CRN Games
thurak
Member

Posts: 9


« Reply #4 on: February 07, 2005, 10:03:08 AM »

James Nostack Makes a compelling argument for Transcendance and how it relates to the "Theme" of The Shadow of Yesterday.

I guess, I'm just not sold on the concept of an "end game" for a character, no matter what the "level." Certainly, characters should retire in time, and maybe it's just me wondering how Transcendance fits into the whole concept of group play, and group goals and such.

I mean, theoretically, a roll of 22 can happen at any time, once the character gets to a certain level of competance, so,

A) tHe player sees it coming.
B) His fellow players see it coming.
C) The Story Guide sees it coming.

How can Group goals and campaigns designed to achieve a specific end stand at that level, when all any character need do is roll that magical number, Transcend, and reach his goal?

Please don't  think I'm being sarcastic. I'm geniunely  curious. Transcendence, as I see it, can cause problems for the whole party in the context of how a campaign ends.

If the Character who transcends can simply state that "he goes off and kills the evil overlord," ( An NPC that the party has been struggling against for the longest time) doesn't that take something away from the rest of the group?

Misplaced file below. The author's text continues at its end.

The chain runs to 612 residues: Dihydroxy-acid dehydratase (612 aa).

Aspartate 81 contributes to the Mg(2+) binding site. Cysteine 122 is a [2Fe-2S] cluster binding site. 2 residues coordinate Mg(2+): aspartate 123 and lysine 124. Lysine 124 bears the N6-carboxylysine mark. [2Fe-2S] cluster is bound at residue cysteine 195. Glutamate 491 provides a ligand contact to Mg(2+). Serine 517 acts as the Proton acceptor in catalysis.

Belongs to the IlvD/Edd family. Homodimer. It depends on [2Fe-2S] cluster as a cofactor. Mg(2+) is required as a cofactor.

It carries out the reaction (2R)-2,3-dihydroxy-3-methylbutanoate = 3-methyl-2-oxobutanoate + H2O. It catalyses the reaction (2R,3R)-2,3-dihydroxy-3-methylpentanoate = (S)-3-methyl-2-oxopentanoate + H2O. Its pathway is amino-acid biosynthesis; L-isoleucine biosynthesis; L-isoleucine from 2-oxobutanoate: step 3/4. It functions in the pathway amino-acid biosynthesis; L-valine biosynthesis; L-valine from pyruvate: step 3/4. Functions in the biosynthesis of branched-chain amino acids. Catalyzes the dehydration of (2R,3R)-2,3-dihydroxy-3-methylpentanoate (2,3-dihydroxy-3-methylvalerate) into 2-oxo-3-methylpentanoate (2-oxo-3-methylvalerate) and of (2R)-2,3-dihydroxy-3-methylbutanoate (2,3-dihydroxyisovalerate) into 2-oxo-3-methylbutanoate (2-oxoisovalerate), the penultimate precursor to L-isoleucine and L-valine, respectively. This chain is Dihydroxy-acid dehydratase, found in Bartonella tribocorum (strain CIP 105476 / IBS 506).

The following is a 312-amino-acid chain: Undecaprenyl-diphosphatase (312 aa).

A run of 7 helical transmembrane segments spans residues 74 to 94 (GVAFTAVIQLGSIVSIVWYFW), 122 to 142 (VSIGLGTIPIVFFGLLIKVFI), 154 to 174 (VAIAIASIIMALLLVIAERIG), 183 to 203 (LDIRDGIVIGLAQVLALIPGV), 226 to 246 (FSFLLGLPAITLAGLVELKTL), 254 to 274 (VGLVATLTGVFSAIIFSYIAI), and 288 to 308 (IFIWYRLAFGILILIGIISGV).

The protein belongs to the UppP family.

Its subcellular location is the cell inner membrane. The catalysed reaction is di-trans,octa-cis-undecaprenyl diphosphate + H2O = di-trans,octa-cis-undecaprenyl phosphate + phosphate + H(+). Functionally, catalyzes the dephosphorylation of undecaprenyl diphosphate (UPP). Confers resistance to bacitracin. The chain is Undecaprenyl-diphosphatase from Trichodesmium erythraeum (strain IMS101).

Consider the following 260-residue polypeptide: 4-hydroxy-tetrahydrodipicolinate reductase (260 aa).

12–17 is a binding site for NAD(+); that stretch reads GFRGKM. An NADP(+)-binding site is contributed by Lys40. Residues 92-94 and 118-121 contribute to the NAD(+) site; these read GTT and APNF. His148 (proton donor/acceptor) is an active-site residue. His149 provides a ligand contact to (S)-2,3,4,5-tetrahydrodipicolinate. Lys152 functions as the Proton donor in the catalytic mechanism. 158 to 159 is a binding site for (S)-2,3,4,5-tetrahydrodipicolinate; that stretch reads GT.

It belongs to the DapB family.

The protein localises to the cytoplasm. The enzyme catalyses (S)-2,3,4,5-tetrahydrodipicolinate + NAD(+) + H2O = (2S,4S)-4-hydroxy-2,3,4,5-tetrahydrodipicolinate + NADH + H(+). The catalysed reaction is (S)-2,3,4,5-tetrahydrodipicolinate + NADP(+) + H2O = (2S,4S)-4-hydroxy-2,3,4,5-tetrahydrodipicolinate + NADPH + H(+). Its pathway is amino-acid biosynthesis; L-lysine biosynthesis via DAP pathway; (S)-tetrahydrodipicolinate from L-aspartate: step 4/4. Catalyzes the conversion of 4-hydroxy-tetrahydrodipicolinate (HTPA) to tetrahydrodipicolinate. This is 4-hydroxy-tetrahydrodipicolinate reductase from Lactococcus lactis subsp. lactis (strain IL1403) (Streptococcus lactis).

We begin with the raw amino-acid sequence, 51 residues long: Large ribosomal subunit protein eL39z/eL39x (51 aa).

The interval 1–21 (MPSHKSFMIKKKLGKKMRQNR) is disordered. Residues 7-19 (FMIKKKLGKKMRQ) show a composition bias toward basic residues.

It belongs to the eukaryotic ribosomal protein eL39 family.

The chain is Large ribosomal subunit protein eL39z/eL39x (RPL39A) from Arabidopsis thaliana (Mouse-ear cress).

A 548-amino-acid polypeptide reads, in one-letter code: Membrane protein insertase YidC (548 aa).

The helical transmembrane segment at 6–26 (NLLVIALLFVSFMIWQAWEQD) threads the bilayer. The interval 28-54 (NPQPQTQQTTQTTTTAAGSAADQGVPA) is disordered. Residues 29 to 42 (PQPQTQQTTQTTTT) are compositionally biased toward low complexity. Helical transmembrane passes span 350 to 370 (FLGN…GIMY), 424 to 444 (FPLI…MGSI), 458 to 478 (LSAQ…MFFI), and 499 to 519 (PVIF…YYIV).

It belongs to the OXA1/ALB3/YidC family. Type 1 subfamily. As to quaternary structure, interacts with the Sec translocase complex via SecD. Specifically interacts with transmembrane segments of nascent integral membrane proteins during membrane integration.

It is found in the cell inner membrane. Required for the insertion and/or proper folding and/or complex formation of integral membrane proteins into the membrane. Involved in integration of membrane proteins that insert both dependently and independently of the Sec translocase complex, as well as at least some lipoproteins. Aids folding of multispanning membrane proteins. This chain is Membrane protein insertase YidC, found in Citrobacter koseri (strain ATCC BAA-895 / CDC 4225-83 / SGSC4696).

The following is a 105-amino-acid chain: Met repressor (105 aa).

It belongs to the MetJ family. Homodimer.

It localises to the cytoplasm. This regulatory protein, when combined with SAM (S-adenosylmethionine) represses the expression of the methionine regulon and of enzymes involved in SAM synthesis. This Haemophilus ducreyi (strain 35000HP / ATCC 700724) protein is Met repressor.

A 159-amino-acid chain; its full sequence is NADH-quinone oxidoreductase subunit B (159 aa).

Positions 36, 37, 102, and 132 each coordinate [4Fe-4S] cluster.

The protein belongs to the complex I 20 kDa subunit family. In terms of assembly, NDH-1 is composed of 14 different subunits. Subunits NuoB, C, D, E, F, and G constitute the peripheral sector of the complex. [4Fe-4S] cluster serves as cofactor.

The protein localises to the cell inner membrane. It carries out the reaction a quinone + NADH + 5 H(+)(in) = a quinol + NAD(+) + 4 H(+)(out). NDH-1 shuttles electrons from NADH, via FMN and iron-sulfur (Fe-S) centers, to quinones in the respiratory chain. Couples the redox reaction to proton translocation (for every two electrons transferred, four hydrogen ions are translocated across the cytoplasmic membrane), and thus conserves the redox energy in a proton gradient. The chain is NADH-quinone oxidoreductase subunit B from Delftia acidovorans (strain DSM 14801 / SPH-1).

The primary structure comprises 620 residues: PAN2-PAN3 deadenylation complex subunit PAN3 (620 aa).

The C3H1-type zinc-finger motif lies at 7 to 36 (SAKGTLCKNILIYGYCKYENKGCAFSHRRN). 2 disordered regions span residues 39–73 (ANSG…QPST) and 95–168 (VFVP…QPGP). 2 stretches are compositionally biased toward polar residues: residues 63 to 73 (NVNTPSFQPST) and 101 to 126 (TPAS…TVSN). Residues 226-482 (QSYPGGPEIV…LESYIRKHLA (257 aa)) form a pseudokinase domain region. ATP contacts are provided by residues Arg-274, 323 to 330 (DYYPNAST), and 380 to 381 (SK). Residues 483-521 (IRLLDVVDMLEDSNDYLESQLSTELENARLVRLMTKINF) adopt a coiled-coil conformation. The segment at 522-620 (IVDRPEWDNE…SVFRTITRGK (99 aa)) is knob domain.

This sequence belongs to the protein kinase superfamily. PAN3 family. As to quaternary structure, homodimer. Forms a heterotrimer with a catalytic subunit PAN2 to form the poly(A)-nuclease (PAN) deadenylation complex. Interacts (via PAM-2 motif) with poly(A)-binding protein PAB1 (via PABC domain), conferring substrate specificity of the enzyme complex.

It seems to me like it would diminish the whole experience of role-playing the campaign, if it ends on a note like that.

It's just my opinion. I'm certainly not trying to cause flak. I'm just in a bit of a conundrum about this.
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Clinton R. Nixon
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« Reply #5 on: February 07, 2005, 10:08:26 AM »

Almost all arguments against Transcendence revolve around the idea that one player will screw over another character. The two big ones:

a) But, my character will get taken away from me right when I'm enjoying him the most!
b) That other guy will transcend and mess up my plotline!

Both of these are problems that can occur. They occur because of a lack of consensus and working together among players, not because of Transcendence. Transcendence merely catalyzes that dysfunctional group's problems into a bigger one.
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Clinton R. Nixon
CRN Games
thurak
Member

Posts: 9


« Reply #6 on: February 07, 2005, 10:11:30 AM »

Quote from: Clinton R. Nixon
If this was set up where at Transcendence you could choose to take the traditional route or the Ascendant route, well, that's pretty cool.


Yeah that's pretty much exactly what I was thinking.